S&P Global’s Flash Composite Purchasing Managers’ Index, seen as a good gauge of overall economic health, rose to 55.8 in April from 54.9 in March, confounding expectations in a Reuters poll for a fall to 53.9.
Any reading above 50 indicates growth.
“April saw a two-speed euro zone economy. Manufacturing came close to stalling due to ongoing supply constraints, rising prices and signs of spending being hit by risk aversion due to the war,” said Chris Williamson, chief business economist at S&P Global.
“April also saw manufacturers suffer due to a shift in demand from goods to services amid looser pandemic restrictions, most notably via a record surge in spending on activities such as travel and recreation.”
A PMI covering the services industry rose to an eight-month high of 57.7 in April from 55.6 in March. The median forecast in a Reuters poll was for a decline to 55.0.
But the factory PMI fell to a 16-month low of 55.3, from 56.5 in March, although it beat analysts’ forecast of 54.7. An index measuring output which feeds into the composite PMI sank to 50.4 from 53.1.
Growth in demand for manufactured goods waned and the new orders index fell to 51.4 from 53.7, its lowest reading since around the time the pandemic was tightening its grip and indicating no imminent turnaround.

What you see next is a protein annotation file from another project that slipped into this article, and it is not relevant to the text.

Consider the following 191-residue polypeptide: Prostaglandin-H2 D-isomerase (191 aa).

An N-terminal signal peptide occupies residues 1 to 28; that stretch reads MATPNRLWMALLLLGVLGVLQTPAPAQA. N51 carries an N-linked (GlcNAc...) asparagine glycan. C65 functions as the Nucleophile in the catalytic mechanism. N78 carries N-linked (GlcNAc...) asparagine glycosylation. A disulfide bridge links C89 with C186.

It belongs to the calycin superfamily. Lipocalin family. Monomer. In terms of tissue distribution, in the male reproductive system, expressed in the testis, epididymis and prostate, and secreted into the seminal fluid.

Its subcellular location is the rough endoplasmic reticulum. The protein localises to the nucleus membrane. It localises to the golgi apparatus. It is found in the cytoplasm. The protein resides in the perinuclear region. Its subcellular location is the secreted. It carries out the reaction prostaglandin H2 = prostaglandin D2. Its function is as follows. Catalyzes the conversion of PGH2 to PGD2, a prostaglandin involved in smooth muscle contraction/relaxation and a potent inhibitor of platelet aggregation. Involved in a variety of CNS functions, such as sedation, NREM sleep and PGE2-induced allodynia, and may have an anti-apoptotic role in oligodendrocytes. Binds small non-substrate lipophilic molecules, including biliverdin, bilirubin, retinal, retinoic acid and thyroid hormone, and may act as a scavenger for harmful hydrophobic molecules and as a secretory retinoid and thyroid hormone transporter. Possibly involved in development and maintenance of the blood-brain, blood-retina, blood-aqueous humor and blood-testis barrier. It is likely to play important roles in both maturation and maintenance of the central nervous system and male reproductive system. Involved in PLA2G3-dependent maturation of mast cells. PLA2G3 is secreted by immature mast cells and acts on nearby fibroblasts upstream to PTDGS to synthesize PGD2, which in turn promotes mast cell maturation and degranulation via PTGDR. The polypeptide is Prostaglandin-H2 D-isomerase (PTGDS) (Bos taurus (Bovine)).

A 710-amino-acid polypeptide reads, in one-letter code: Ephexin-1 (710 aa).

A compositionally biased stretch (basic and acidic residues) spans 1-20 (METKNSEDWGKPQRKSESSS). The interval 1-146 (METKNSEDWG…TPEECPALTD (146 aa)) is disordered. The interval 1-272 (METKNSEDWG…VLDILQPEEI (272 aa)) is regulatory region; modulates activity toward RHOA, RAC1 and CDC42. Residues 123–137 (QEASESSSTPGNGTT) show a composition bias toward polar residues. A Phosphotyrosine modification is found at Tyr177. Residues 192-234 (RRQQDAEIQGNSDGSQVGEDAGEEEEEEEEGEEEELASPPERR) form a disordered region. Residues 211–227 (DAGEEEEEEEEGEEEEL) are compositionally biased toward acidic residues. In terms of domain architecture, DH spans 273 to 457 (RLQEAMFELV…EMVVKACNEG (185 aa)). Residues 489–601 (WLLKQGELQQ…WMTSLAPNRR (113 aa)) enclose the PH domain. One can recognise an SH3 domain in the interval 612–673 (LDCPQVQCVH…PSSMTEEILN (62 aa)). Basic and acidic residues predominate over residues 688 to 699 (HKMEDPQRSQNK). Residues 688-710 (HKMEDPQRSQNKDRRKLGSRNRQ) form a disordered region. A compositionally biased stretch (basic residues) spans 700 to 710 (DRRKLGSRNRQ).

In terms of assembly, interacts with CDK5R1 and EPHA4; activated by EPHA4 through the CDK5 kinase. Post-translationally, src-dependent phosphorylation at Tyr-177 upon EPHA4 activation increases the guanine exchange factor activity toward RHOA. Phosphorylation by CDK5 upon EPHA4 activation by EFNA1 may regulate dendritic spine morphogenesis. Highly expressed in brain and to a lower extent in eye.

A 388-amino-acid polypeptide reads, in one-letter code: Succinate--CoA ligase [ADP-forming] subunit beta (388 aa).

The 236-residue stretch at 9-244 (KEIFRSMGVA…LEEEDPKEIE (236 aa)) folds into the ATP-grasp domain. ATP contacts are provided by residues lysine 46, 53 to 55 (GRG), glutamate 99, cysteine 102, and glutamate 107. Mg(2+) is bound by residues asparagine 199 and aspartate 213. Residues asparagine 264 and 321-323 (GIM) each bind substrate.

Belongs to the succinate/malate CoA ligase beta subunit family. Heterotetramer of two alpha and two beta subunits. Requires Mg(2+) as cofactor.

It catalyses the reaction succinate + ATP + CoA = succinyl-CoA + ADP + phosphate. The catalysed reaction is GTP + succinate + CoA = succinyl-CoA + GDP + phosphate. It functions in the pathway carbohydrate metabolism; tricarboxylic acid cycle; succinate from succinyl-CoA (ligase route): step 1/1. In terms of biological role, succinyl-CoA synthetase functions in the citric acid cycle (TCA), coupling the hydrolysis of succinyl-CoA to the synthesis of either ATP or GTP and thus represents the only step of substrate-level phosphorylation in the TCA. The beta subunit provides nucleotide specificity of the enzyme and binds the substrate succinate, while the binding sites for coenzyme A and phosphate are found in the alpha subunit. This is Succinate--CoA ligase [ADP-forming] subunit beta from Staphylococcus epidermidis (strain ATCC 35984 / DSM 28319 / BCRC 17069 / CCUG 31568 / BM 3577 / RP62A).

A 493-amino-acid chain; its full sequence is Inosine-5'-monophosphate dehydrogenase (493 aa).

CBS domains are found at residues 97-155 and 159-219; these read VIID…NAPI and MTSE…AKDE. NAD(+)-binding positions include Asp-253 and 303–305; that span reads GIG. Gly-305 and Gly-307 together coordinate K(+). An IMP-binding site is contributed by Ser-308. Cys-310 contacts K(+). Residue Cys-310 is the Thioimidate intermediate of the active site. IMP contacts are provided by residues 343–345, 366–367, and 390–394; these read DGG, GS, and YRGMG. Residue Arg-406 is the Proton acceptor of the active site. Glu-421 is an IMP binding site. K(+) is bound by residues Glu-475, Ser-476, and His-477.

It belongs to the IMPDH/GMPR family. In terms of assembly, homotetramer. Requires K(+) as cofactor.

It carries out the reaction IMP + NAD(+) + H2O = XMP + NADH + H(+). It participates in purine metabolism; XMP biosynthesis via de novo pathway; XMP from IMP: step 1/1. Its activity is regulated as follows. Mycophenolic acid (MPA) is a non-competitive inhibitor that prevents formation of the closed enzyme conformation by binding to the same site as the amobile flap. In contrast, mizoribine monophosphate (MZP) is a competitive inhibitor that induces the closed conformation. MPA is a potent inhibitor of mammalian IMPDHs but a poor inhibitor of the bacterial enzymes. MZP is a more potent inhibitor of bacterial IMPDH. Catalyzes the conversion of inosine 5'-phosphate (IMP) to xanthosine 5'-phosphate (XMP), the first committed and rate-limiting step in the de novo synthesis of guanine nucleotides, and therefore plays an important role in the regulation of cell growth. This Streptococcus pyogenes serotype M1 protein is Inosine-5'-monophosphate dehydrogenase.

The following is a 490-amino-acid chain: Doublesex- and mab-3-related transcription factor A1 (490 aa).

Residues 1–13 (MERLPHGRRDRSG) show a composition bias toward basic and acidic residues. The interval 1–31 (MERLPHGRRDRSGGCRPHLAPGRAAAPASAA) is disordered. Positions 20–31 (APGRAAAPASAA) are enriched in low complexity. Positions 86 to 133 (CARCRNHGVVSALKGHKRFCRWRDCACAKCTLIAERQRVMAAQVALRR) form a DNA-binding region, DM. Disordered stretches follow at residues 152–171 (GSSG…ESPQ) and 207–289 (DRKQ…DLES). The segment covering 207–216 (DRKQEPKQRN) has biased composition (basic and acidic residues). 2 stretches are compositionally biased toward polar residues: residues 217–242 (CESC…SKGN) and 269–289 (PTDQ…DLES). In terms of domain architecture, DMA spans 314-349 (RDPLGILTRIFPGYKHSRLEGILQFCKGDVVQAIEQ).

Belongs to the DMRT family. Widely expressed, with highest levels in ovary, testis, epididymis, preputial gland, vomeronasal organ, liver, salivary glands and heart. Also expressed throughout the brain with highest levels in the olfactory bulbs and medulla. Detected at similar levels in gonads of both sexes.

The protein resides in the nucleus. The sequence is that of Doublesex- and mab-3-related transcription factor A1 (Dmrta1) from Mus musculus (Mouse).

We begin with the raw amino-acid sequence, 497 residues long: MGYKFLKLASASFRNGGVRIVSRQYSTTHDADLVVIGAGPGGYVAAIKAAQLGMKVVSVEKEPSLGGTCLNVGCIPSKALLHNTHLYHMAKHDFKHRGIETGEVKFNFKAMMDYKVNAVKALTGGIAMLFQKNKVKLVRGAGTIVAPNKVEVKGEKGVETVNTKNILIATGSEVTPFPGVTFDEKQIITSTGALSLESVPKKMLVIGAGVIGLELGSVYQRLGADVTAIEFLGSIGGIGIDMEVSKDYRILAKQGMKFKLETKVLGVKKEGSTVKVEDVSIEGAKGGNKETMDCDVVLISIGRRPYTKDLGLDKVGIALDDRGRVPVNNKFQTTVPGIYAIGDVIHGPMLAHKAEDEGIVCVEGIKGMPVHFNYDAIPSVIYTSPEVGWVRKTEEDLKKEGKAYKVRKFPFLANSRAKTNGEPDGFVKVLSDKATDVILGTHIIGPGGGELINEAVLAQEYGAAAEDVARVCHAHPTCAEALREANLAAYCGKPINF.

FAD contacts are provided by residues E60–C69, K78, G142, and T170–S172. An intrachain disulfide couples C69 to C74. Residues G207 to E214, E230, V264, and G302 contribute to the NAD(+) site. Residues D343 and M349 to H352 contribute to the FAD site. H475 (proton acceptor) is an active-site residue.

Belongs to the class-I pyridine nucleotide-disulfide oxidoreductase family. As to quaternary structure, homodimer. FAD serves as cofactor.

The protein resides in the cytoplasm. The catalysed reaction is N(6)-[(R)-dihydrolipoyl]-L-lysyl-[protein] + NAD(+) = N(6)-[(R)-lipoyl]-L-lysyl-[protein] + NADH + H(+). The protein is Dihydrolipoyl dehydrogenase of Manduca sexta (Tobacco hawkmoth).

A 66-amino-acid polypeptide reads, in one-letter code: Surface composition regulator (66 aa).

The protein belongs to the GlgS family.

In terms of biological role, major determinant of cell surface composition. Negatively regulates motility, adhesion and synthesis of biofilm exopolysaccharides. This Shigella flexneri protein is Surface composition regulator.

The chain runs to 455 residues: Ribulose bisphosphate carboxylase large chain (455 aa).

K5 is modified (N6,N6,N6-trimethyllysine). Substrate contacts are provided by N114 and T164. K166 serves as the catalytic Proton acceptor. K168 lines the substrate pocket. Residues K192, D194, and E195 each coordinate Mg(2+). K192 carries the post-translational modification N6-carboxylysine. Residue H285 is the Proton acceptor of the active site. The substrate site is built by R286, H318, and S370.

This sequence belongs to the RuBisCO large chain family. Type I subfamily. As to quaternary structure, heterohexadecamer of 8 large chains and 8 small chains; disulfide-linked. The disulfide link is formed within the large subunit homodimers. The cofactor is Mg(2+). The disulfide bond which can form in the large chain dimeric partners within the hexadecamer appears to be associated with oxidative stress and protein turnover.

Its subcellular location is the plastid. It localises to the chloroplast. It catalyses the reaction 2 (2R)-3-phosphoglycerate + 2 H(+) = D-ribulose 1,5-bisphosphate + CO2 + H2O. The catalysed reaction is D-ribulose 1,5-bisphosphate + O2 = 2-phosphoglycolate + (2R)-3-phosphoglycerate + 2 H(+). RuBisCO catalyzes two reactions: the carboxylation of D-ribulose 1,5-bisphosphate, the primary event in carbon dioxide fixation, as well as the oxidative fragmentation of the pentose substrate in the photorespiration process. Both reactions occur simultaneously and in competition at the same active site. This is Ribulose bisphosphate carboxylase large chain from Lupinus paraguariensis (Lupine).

Conversely with more of the economy reopening and life returning to a sense of normalcy, demand for services increased despite rising prices. The new business index rose to 56.4 from 54.2 a month earlier.
Inflation in the bloc was 7.5% last month, almost four times the European Central Bank’s 2% target and the latest PMI survey suggests it has further to rise. The composite output prices index was a record high 68.5, up from 65.7.
The ECB confirmed plans last week to end its hallmark stimulus scheme in the third quarter and another Reuters poll suggested the bank was likely to raise its deposit rate by the end of the year.[ECILT/EU]
“The ever-rising cost of living suggests that service sector growth could cool sharply once the initial rebound from the opening up of the economy fades,” Williamson said.
“Policymakers may nevertheless tilt to a more hawkish stance, reflecting the persistence of unprecedented inflationary pressures at a time of encouragingly robust economic growth.”
(Reporting by Jonathan Cable; Editing by Susan Fenton)